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I feed my children Peanut Butter on a daily basis.  It is a great source of protein and fat to help their little brains grow. I didn’t know this, but there are 100’s of peanut varieties. Each year, new varieties of genetically modified peanut seeds hit the market. 

Peanuts are hard to grow because of disease and pests, there is also 150 days from planting seeds to digging them up. On the conventional market peanuts come “round-up ready,” to help manage these issues.

I wanted to source peanuts and peanut butter that I could trace back to the farm. Wasn’t easy! Georgia Organic Peanut Association (GOPA) founded by a hand-full Georgia Farmers have dedicated themselves to changing the mentality of farming peanuts in Georgia. I was able to get one of the founding farmers on the phone, Sedrick, owner of Rowe Organic Farm.

GOPA started out with three varieties of peanuts. Of the three varieties tested, runner peanuts responded the best to organic farming practices.  In 2018 GOPA was harvesting 100 acres of peanuts, in 2019 300 acres, and in 2020 500 acres. The demand for Georgia organic peanuts is growing.

In Organic, farmers can till for weed control.  Some of the farmers in GOPA use tillage to clean the land and others have adopted no-till practices. All have the intention to build organic matter and biodiversity in the soil.

GOPA is a mixed bag of tillers and no-tillers. Conservation agriculture: no-tillage, cover crops and crop rotation. All farmers use cover crops, and crop rotation. The three principles of conservation agriculture are necessary to fix nutrients, sequester carbon and build diversity of micro-organism. It is true that any tillage disrupts the structure of the soil releasing carbon back into the atmosphere. The implementation of testing soil helps the farmers manage soil health and make the best decisions to yield the best results. Some other cool practices employed by the farmers is planting peanuts into the last harvest (like wheat), and planting extra seeds to help elbow out weeds.

When I asked if organic peanuts were healthier to eat. It was a enthusiastic yes. Organic peanuts typically have a higher protein.  How do peanuts achieve a higher protein? From the uptake of available nutrients in the soil.  Amazing, right! Peanuts are an excellent example that soil health does in fact produce healthier foods.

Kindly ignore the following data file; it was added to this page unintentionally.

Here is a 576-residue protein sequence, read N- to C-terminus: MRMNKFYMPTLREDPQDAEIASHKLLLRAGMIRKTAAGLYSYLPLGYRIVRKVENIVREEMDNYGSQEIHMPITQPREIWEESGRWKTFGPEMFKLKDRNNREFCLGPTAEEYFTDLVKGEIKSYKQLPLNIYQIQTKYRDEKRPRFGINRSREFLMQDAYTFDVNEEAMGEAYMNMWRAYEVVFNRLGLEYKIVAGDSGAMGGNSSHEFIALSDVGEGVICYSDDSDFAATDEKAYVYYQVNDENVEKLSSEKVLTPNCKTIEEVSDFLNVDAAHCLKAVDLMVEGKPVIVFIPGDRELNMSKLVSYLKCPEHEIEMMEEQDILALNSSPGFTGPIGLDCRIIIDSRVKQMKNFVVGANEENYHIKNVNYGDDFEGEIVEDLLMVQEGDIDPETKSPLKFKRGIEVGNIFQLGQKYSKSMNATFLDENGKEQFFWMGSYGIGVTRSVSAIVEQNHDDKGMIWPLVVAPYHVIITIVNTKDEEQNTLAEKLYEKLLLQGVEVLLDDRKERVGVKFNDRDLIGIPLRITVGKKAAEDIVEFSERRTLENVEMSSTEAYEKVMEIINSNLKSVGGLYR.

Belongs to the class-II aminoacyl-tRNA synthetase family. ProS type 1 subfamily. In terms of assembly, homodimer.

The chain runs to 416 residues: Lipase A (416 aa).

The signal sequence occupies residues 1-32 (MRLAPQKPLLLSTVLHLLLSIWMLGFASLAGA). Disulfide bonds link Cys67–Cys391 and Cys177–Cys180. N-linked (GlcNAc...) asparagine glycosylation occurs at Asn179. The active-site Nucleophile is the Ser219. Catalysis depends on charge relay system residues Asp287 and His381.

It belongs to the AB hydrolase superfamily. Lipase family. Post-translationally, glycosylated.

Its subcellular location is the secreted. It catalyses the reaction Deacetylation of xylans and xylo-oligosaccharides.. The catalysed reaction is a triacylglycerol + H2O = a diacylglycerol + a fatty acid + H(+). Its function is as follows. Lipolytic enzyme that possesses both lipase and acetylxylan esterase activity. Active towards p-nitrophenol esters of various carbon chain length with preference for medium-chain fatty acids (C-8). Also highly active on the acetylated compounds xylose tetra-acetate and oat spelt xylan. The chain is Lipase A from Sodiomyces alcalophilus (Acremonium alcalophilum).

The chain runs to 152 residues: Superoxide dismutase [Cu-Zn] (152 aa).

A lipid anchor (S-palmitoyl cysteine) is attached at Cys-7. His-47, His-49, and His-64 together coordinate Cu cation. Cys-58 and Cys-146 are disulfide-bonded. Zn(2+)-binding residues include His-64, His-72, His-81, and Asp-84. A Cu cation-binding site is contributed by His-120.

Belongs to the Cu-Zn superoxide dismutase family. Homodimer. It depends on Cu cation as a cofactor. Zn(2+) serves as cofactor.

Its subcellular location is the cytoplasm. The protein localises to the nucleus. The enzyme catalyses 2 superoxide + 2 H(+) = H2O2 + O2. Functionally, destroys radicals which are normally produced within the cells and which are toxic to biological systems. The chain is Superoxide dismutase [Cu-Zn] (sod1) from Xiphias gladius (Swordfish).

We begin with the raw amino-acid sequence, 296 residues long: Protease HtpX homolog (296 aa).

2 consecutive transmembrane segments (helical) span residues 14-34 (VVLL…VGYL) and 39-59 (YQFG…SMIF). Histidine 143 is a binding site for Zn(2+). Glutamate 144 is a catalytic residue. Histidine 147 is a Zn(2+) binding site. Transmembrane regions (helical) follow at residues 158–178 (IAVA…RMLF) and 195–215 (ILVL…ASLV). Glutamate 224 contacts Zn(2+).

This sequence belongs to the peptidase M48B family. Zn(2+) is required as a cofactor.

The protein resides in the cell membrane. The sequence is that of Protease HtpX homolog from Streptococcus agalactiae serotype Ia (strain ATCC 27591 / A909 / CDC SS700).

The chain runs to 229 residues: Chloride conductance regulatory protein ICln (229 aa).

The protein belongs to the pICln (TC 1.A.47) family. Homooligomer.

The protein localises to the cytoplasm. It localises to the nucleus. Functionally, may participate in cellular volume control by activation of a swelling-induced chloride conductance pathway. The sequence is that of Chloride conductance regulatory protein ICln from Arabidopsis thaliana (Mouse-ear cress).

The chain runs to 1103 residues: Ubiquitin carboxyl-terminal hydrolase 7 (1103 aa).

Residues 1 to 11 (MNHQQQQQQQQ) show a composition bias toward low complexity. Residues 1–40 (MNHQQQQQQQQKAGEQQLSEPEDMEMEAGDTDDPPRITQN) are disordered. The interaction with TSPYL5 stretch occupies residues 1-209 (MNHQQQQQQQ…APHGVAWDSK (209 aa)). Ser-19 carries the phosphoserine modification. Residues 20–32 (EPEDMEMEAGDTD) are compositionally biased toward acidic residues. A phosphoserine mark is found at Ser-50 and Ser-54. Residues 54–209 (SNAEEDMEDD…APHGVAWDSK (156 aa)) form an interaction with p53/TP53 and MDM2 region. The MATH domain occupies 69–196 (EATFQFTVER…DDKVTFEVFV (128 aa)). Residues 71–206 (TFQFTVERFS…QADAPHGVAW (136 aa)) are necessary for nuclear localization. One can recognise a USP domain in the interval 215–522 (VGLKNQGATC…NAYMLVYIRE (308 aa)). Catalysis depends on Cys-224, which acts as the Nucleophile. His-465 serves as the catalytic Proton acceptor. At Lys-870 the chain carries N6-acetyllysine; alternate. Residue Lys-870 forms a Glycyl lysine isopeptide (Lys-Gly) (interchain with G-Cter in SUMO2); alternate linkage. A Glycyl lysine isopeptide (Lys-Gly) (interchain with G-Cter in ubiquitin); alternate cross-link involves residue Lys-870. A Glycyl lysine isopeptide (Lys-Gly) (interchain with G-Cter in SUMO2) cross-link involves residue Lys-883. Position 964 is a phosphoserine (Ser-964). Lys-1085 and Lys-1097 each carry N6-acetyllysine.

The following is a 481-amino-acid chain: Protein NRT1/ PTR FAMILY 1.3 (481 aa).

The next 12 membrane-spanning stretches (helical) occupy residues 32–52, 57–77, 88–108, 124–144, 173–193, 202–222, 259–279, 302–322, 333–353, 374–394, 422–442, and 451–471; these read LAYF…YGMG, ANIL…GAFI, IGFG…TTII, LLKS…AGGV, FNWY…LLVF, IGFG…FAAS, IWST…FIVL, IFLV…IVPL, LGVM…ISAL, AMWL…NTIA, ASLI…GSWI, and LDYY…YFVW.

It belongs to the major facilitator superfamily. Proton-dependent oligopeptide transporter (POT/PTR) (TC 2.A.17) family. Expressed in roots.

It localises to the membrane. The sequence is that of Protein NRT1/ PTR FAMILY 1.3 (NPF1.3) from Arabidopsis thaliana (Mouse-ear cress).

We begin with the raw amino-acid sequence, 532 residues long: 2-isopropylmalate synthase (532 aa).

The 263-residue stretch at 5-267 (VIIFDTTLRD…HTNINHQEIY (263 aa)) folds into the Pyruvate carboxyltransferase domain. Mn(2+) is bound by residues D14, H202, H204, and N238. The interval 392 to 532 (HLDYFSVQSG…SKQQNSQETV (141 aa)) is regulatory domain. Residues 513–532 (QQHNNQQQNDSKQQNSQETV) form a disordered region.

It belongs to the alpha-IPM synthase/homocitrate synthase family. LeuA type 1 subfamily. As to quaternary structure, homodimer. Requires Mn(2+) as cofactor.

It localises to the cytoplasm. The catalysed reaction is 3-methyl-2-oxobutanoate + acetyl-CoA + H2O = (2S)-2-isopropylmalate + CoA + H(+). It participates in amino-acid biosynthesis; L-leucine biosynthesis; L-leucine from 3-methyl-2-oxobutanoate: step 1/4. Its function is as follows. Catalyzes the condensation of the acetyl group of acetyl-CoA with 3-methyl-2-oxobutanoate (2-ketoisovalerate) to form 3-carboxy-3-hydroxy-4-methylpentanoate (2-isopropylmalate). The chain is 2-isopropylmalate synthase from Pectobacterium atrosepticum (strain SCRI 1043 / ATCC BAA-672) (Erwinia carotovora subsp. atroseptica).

Peanuts harvested from conventional monocultures are deprived diversity of micro-organism, worms, nutrients, carbon and more; therefore they yield less protein.  Buying conventional peanuts also leads to the consumption of toxic residues from the over spraying of synthetic chemicals. The advice from Sedrick, pay attention to the food you eat. If you are sick, test for toxins in the blood.

Peanuts are sold on the commodity circuit, whether you buy organic or conventional. 50% of the peanuts consumed in the United States come from overseas.  When processed in America (organic or not) they are misleadingly sold to us as if they were grown from our soil. The freshness and mold issues peanuts face is primarily a problem of monocultures and big commodities.

It is amazing to me that we feed our children something with chemical residue. Buying organic peanuts and peanut butter is a no brainer. But, how could I take it a step further?

The best way to control the freshness of peanut butter is to make it from scratch. Thankfully, its easy, one ingredient and a food processor. The only place I found GOPA peanuts and hand made peanut butter made with GOPA peanuts was Koinonia Farm in Georgia.

This was a stimulating conversation and it further reinforced the importance of leaning into the consumer-farmer relationship.  Farmers like, Sedrick, care about health: of the soil and the people eating his food.